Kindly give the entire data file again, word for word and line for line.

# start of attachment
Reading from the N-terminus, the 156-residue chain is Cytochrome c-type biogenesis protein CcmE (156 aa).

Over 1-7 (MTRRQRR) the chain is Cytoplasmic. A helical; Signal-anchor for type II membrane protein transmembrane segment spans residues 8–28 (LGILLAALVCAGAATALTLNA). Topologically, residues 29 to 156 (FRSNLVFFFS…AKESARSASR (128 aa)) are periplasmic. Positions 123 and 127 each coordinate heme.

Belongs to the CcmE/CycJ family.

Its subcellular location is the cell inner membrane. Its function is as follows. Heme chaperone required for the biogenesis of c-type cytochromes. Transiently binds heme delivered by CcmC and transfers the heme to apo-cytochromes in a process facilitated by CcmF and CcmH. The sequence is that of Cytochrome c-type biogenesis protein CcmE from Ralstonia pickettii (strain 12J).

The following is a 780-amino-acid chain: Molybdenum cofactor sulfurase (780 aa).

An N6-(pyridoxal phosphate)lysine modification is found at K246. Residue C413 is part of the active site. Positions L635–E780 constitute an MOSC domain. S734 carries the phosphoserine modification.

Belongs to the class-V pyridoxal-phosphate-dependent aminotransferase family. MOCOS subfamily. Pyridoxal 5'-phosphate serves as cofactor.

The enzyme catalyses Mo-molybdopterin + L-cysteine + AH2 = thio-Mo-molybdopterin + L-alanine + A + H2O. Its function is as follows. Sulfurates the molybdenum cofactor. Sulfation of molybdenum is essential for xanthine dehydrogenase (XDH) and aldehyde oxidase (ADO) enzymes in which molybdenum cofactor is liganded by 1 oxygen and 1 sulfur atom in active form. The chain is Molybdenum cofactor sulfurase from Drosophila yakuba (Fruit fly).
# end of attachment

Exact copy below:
Reading from the N-terminus, the 156-residue chain is Cytochrome c-type biogenesis protein CcmE (156 aa).

Over 1-7 (MTRRQRR) the chain is Cytoplasmic. A helical; Signal-anchor for type II membrane protein transmembrane segment spans residues 8–28 (LGILLAALVCAGAATALTLNA). Topologically, residues 29 to 156 (FRSNLVFFFS…AKESARSASR (128 aa)) are periplasmic. Positions 123 and 127 each coordinate heme.

Belongs to the CcmE/CycJ family.

Its subcellular location is the cell inner membrane. Its function is as follows. Heme chaperone required for the biogenesis of c-type cytochromes. Transiently binds heme delivered by CcmC and transfers the heme to apo-cytochromes in a process facilitated by CcmF and CcmH. The sequence is that of Cytochrome c-type biogenesis protein CcmE from Ralstonia pickettii (strain 12J).

The following is a 780-amino-acid chain: Molybdenum cofactor sulfurase (780 aa).

An N6-(pyridoxal phosphate)lysine modification is found at K246. Residue C413 is part of the active site. Positions L635–E780 constitute an MOSC domain. S734 carries the phosphoserine modification.

Belongs to the class-V pyridoxal-phosphate-dependent aminotransferase family. MOCOS subfamily. Pyridoxal 5'-phosphate serves as cofactor.

The enzyme catalyses Mo-molybdopterin + L-cysteine + AH2 = thio-Mo-molybdopterin + L-alanine + A + H2O. Its function is as follows. Sulfurates the molybdenum cofactor. Sulfation of molybdenum is essential for xanthine dehydrogenase (XDH) and aldehyde oxidase (ADO) enzymes in which molybdenum cofactor is liganded by 1 oxygen and 1 sulfur atom in active form. The chain is Molybdenum cofactor sulfurase from Drosophila yakuba (Fruit fly).